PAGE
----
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Zero-day ARM vulnerabilities affect millions of smartphones

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The Project Zero team at Google has disclosed several zero-day security vulnerabilities affecting millions of Android smartphones sold globally. Devices with ARM’s Mali GPUs, such as those powered by Samsung’s Exynos processors, are vulnerable to these security flaws. ARM has already patched the flaws but device manufacturers have yet to roll out the fix.

Google’s Project Zero discloses five zero-day vulnerabilities

Project Zero researcher Jann Horn discovered five exploitable vulnerabilities in the ARM Mali GPU driver between June and July this year. One of the security flaws can lead to kernel memory corruption while another can disclose physical memory addresses to userspace. The remaining three lead to a physical page use-after-free condition.

These flaws would “enable an attacker to continue to read and write physical pages after they had been returned to the system,” Ian Beer of Project Zero explains. “An attacker with native code execution in an app context could gain full access to the system, bypassing Android’s permissions model and allowing broad access to user data.”

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Google’s security team promptly reported these flaws to ARM. The semiconductor firm was also quick to fix the issues. The company assigned CVE-2022-36449 to the flaws and published the patch source on its developer website. To give OEMs time to roll out the patch to the affected devices, Google didn’t publicly disclose the vulnerabilities. After 30 days of waiting, it published the vulnerabilities on the public Project Zero tracker between late August and mid-September.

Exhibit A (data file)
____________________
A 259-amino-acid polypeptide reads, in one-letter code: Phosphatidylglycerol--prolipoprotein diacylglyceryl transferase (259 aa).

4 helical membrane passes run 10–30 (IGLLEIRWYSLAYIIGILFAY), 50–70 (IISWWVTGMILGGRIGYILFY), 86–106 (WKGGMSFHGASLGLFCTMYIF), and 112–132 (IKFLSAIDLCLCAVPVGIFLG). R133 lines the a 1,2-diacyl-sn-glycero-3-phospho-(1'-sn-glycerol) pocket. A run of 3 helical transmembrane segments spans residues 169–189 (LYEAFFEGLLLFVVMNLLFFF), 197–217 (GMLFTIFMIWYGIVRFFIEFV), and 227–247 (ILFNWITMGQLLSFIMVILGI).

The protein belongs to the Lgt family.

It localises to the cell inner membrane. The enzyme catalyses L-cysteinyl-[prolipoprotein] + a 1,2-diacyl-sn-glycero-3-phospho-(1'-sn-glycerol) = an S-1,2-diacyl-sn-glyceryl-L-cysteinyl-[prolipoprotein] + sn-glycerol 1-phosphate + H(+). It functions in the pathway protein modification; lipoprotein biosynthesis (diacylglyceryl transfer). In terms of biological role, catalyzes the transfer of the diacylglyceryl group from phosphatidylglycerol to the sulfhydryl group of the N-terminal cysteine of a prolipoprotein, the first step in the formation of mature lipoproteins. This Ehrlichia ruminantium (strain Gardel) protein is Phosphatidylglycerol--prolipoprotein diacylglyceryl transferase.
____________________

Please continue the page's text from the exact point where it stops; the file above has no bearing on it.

Unfortunately, even after almost four months of ARM releasing the patch, no Android manufacturer has seeded it to their affected devices. Project Zero reports that CVE-2022-36449 doesn’t feature in any downstream security bulletins as of Tuesday, November 22. The researchers urge companies to remain vigilant and follow upstream sources closely to provide patches to users as soon as possible. “Minimizing the patch gap as a vendor in these scenarios is arguably more important,” Beer writes.

Google is still testing ARM’s patch

Google says it is testing ARM’s patch and plans to roll it out soon, possibly with the December Android security update. It will be mandatory for all OEM partners. “The fix provided by ARM is currently undergoing testing for Android and Pixel devices and will be delivered in the coming weeks,” a Google spokesperson told Engadget. “Android OEM partners will be required to take the patch to comply with future SPL requirements”. We will keep a close eye on this and will let you know when we have more information.

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